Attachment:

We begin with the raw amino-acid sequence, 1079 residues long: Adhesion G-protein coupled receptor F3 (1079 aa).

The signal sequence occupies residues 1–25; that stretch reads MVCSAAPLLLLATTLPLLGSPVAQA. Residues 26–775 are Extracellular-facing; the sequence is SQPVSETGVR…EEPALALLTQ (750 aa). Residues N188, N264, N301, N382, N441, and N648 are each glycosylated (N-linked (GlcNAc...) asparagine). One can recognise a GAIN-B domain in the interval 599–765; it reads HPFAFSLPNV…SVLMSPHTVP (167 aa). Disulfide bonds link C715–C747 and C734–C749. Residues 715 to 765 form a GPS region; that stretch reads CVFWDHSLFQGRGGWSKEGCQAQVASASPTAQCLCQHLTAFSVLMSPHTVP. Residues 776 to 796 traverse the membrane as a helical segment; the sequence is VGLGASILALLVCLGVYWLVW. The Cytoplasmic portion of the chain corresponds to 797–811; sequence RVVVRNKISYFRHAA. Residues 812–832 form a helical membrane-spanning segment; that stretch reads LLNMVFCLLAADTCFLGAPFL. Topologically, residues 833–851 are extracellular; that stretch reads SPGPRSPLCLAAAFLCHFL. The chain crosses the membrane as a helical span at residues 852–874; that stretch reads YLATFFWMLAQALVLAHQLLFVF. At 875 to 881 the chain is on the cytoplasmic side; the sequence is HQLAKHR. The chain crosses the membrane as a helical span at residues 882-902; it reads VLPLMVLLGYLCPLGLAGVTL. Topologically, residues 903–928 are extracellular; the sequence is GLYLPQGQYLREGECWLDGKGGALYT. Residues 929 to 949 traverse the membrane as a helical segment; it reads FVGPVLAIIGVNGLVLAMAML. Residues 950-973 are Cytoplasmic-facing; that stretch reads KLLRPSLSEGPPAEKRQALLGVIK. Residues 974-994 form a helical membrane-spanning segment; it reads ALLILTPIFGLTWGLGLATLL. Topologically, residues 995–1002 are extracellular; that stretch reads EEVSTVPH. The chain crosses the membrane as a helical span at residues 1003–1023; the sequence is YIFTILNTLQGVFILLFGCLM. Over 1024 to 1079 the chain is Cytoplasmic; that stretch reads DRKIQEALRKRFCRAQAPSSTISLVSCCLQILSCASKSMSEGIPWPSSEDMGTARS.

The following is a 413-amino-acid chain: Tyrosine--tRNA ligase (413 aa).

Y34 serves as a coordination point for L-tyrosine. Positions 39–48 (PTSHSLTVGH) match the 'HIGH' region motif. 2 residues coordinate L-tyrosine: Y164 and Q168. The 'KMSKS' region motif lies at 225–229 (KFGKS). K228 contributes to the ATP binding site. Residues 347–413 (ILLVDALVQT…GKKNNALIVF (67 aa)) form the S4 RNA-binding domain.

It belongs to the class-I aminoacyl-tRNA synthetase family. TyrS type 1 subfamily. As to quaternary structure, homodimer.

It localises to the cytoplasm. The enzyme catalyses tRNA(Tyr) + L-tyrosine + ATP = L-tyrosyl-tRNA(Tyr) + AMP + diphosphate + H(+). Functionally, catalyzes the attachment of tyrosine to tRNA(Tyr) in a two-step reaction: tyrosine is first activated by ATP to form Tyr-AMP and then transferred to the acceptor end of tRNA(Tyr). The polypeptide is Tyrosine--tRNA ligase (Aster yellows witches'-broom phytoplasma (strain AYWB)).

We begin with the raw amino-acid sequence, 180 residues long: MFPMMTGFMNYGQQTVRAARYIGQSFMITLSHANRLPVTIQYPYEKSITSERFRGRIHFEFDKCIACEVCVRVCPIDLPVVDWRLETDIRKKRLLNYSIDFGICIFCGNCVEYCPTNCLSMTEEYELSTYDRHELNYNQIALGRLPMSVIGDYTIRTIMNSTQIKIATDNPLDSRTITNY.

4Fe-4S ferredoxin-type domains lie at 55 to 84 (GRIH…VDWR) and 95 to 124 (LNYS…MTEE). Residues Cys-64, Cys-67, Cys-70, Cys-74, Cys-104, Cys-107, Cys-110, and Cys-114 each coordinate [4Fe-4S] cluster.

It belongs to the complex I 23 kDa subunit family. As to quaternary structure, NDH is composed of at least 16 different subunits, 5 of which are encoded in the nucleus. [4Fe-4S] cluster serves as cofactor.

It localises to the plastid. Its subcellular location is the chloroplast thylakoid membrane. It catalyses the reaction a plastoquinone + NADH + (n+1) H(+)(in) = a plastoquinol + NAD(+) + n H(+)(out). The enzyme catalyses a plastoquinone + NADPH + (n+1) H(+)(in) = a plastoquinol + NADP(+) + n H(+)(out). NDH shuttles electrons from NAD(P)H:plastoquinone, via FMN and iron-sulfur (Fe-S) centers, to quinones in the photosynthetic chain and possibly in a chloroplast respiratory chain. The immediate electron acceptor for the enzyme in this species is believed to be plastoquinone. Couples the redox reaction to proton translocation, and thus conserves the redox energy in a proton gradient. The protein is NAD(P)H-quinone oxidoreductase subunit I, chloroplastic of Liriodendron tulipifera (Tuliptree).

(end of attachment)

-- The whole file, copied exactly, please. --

We begin with the raw amino-acid sequence, 1079 residues long: Adhesion G-protein coupled receptor F3 (1079 aa).

The signal sequence occupies residues 1–25; that stretch reads MVCSAAPLLLLATTLPLLGSPVAQA. Residues 26–775 are Extracellular-facing; the sequence is SQPVSETGVR…EEPALALLTQ (750 aa). Residues N188, N264, N301, N382, N441, and N648 are each glycosylated (N-linked (GlcNAc...) asparagine). One can recognise a GAIN-B domain in the interval 599–765; it reads HPFAFSLPNV…SVLMSPHTVP (167 aa). Disulfide bonds link C715–C747 and C734–C749. Residues 715 to 765 form a GPS region; that stretch reads CVFWDHSLFQGRGGWSKEGCQAQVASASPTAQCLCQHLTAFSVLMSPHTVP. Residues 776 to 796 traverse the membrane as a helical segment; the sequence is VGLGASILALLVCLGVYWLVW. The Cytoplasmic portion of the chain corresponds to 797–811; sequence RVVVRNKISYFRHAA. Residues 812–832 form a helical membrane-spanning segment; that stretch reads LLNMVFCLLAADTCFLGAPFL. Topologically, residues 833–851 are extracellular; that stretch reads SPGPRSPLCLAAAFLCHFL. The chain crosses the membrane as a helical span at residues 852–874; that stretch reads YLATFFWMLAQALVLAHQLLFVF. At 875 to 881 the chain is on the cytoplasmic side; the sequence is HQLAKHR. The chain crosses the membrane as a helical span at residues 882-902; it reads VLPLMVLLGYLCPLGLAGVTL. Topologically, residues 903–928 are extracellular; the sequence is GLYLPQGQYLREGECWLDGKGGALYT. Residues 929 to 949 traverse the membrane as a helical segment; it reads FVGPVLAIIGVNGLVLAMAML. Residues 950-973 are Cytoplasmic-facing; that stretch reads KLLRPSLSEGPPAEKRQALLGVIK. Residues 974-994 form a helical membrane-spanning segment; it reads ALLILTPIFGLTWGLGLATLL. Topologically, residues 995–1002 are extracellular; that stretch reads EEVSTVPH. The chain crosses the membrane as a helical span at residues 1003–1023; the sequence is YIFTILNTLQGVFILLFGCLM. Over 1024 to 1079 the chain is Cytoplasmic; that stretch reads DRKIQEALRKRFCRAQAPSSTISLVSCCLQILSCASKSMSEGIPWPSSEDMGTARS.

The following is a 413-amino-acid chain: Tyrosine--tRNA ligase (413 aa).

Y34 serves as a coordination point for L-tyrosine. Positions 39–48 (PTSHSLTVGH) match the 'HIGH' region motif. 2 residues coordinate L-tyrosine: Y164 and Q168. The 'KMSKS' region motif lies at 225–229 (KFGKS). K228 contributes to the ATP binding site. Residues 347–413 (ILLVDALVQT…GKKNNALIVF (67 aa)) form the S4 RNA-binding domain.

It belongs to the class-I aminoacyl-tRNA synthetase family. TyrS type 1 subfamily. As to quaternary structure, homodimer.

It localises to the cytoplasm. The enzyme catalyses tRNA(Tyr) + L-tyrosine + ATP = L-tyrosyl-tRNA(Tyr) + AMP + diphosphate + H(+). Functionally, catalyzes the attachment of tyrosine to tRNA(Tyr) in a two-step reaction: tyrosine is first activated by ATP to form Tyr-AMP and then transferred to the acceptor end of tRNA(Tyr). The polypeptide is Tyrosine--tRNA ligase (Aster yellows witches'-broom phytoplasma (strain AYWB)).

We begin with the raw amino-acid sequence, 180 residues long: MFPMMTGFMNYGQQTVRAARYIGQSFMITLSHANRLPVTIQYPYEKSITSERFRGRIHFEFDKCIACEVCVRVCPIDLPVVDWRLETDIRKKRLLNYSIDFGICIFCGNCVEYCPTNCLSMTEEYELSTYDRHELNYNQIALGRLPMSVIGDYTIRTIMNSTQIKIATDNPLDSRTITNY.

4Fe-4S ferredoxin-type domains lie at 55 to 84 (GRIH…VDWR) and 95 to 124 (LNYS…MTEE). Residues Cys-64, Cys-67, Cys-70, Cys-74, Cys-104, Cys-107, Cys-110, and Cys-114 each coordinate [4Fe-4S] cluster.

It belongs to the complex I 23 kDa subunit family. As to quaternary structure, NDH is composed of at least 16 different subunits, 5 of which are encoded in the nucleus. [4Fe-4S] cluster serves as cofactor.

It localises to the plastid. Its subcellular location is the chloroplast thylakoid membrane. It catalyses the reaction a plastoquinone + NADH + (n+1) H(+)(in) = a plastoquinol + NAD(+) + n H(+)(out). The enzyme catalyses a plastoquinone + NADPH + (n+1) H(+)(in) = a plastoquinol + NADP(+) + n H(+)(out). NDH shuttles electrons from NAD(P)H:plastoquinone, via FMN and iron-sulfur (Fe-S) centers, to quinones in the photosynthetic chain and possibly in a chloroplast respiratory chain. The immediate electron acceptor for the enzyme in this species is believed to be plastoquinone. Couples the redox reaction to proton translocation, and thus conserves the redox energy in a proton gradient. The protein is NAD(P)H-quinone oxidoreductase subunit I, chloroplastic of Liriodendron tulipifera (Tuliptree).